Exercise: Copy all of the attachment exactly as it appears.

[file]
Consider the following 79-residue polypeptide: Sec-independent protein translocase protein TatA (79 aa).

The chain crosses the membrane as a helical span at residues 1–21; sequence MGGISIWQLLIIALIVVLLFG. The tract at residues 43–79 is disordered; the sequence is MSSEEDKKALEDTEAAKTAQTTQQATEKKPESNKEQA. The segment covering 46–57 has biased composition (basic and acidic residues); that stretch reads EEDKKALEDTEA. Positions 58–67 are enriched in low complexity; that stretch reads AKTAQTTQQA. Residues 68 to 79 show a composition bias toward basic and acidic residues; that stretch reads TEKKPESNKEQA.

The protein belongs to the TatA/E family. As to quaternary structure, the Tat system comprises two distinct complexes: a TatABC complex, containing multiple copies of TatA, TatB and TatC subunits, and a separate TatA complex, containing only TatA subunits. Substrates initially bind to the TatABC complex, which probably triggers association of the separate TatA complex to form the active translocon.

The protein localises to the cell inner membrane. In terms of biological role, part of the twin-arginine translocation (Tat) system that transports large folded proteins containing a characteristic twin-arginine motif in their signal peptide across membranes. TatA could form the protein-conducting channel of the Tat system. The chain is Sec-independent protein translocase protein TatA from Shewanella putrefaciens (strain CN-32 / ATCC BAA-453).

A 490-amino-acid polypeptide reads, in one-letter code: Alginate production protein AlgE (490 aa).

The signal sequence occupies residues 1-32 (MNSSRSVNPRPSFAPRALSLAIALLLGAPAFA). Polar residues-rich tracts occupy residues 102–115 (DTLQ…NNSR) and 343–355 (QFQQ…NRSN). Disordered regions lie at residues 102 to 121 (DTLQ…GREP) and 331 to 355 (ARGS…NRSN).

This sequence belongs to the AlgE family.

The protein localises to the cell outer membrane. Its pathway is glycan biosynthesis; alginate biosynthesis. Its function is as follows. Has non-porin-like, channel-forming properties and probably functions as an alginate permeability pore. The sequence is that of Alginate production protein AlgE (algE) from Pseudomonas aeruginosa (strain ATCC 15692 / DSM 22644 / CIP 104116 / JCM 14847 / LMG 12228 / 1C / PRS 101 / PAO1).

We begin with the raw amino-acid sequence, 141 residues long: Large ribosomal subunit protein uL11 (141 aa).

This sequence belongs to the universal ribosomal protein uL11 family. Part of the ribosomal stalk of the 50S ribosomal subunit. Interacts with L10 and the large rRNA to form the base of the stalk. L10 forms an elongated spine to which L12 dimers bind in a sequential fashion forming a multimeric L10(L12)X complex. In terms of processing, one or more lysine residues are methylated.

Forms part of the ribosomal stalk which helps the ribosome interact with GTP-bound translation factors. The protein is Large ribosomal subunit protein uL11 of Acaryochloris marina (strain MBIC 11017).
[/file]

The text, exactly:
Consider the following 79-residue polypeptide: Sec-independent protein translocase protein TatA (79 aa).

The chain crosses the membrane as a helical span at residues 1–21; sequence MGGISIWQLLIIALIVVLLFG. The tract at residues 43–79 is disordered; the sequence is MSSEEDKKALEDTEAAKTAQTTQQATEKKPESNKEQA. The segment covering 46–57 has biased composition (basic and acidic residues); that stretch reads EEDKKALEDTEA. Positions 58–67 are enriched in low complexity; that stretch reads AKTAQTTQQA. Residues 68 to 79 show a composition bias toward basic and acidic residues; that stretch reads TEKKPESNKEQA.

The protein belongs to the TatA/E family. As to quaternary structure, the Tat system comprises two distinct complexes: a TatABC complex, containing multiple copies of TatA, TatB and TatC subunits, and a separate TatA complex, containing only TatA subunits. Substrates initially bind to the TatABC complex, which probably triggers association of the separate TatA complex to form the active translocon.

The protein localises to the cell inner membrane. In terms of biological role, part of the twin-arginine translocation (Tat) system that transports large folded proteins containing a characteristic twin-arginine motif in their signal peptide across membranes. TatA could form the protein-conducting channel of the Tat system. The chain is Sec-independent protein translocase protein TatA from Shewanella putrefaciens (strain CN-32 / ATCC BAA-453).

A 490-amino-acid polypeptide reads, in one-letter code: Alginate production protein AlgE (490 aa).

The signal sequence occupies residues 1-32 (MNSSRSVNPRPSFAPRALSLAIALLLGAPAFA). Polar residues-rich tracts occupy residues 102–115 (DTLQ…NNSR) and 343–355 (QFQQ…NRSN). Disordered regions lie at residues 102 to 121 (DTLQ…GREP) and 331 to 355 (ARGS…NRSN).

This sequence belongs to the AlgE family.

The protein localises to the cell outer membrane. Its pathway is glycan biosynthesis; alginate biosynthesis. Its function is as follows. Has non-porin-like, channel-forming properties and probably functions as an alginate permeability pore. The sequence is that of Alginate production protein AlgE (algE) from Pseudomonas aeruginosa (strain ATCC 15692 / DSM 22644 / CIP 104116 / JCM 14847 / LMG 12228 / 1C / PRS 101 / PAO1).

We begin with the raw amino-acid sequence, 141 residues long: Large ribosomal subunit protein uL11 (141 aa).

This sequence belongs to the universal ribosomal protein uL11 family. Part of the ribosomal stalk of the 50S ribosomal subunit. Interacts with L10 and the large rRNA to form the base of the stalk. L10 forms an elongated spine to which L12 dimers bind in a sequential fashion forming a multimeric L10(L12)X complex. In terms of processing, one or more lysine residues are methylated.

Forms part of the ribosomal stalk which helps the ribosome interact with GTP-bound translation factors. The protein is Large ribosomal subunit protein uL11 of Acaryochloris marina (strain MBIC 11017).